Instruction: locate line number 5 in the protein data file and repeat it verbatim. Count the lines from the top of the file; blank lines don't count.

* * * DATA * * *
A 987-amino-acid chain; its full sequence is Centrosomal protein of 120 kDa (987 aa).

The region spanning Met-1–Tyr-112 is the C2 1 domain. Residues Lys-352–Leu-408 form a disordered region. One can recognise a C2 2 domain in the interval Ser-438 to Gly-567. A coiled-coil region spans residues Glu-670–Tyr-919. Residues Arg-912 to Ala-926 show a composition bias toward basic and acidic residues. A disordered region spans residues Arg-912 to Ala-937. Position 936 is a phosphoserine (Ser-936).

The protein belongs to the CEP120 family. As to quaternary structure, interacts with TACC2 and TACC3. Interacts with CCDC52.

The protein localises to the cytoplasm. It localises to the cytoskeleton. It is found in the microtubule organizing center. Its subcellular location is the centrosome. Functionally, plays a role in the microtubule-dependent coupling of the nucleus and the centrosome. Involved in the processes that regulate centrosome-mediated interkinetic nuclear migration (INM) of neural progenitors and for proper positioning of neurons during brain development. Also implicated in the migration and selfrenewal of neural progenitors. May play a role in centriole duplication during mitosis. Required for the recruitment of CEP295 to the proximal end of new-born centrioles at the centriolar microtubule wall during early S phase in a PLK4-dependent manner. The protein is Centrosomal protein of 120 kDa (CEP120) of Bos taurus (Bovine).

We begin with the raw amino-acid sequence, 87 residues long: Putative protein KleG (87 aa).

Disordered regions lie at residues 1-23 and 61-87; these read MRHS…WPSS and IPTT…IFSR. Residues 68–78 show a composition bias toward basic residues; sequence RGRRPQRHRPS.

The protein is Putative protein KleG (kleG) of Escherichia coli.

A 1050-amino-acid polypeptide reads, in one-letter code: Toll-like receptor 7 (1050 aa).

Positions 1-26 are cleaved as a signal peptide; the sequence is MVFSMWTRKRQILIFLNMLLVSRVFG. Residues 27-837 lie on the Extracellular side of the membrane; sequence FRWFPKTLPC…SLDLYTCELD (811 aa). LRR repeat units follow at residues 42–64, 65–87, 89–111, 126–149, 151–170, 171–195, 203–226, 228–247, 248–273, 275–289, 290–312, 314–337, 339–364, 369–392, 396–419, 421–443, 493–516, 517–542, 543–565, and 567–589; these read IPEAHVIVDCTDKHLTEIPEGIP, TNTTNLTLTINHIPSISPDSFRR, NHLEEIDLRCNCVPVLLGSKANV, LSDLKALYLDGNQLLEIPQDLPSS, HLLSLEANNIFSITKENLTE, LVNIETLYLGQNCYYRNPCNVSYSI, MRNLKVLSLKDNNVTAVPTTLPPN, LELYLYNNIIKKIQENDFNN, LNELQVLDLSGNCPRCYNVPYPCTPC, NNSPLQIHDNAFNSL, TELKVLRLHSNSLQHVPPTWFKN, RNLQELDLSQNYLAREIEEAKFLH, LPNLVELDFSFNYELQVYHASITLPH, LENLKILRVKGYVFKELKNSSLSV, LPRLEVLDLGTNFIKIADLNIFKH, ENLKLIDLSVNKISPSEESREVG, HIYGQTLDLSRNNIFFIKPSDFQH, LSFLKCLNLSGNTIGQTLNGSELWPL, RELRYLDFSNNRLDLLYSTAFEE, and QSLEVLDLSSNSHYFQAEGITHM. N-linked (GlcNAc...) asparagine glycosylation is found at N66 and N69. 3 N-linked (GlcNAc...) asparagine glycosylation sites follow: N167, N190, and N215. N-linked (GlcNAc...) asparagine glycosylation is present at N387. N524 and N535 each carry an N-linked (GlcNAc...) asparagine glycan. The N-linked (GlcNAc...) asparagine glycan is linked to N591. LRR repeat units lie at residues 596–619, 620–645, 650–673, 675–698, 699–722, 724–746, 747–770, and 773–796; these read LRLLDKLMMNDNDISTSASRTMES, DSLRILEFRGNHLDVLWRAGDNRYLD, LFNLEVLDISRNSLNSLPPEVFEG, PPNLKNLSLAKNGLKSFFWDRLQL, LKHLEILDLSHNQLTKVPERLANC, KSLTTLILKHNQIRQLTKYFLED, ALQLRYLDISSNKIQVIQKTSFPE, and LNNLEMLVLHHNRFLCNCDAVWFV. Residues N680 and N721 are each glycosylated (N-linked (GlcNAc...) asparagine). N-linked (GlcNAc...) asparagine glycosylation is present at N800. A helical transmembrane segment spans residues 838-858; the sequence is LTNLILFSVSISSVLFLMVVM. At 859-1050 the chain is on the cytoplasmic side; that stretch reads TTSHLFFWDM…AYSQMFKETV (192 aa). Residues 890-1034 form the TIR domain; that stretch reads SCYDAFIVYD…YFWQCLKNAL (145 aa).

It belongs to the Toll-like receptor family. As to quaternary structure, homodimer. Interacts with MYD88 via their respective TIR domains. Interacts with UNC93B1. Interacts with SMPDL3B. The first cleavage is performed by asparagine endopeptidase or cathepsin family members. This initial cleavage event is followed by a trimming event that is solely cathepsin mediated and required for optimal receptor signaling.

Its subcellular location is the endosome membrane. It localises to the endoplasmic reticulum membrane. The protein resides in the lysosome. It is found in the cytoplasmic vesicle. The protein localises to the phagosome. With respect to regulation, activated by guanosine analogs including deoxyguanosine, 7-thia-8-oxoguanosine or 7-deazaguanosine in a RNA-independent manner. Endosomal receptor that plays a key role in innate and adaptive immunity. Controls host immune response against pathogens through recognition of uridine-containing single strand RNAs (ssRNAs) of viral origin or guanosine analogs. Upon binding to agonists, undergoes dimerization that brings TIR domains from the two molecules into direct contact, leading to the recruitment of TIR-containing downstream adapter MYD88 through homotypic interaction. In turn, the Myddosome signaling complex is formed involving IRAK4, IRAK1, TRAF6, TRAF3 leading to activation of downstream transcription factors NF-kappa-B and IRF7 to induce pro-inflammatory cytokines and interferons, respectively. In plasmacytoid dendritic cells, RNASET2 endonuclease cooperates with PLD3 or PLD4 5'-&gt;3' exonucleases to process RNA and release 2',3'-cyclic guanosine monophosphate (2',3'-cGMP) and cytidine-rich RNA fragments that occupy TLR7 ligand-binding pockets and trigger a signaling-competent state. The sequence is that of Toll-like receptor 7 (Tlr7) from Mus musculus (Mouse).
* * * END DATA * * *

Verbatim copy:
We begin with the raw amino-acid sequence, 87 residues long: Putative protein KleG (87 aa).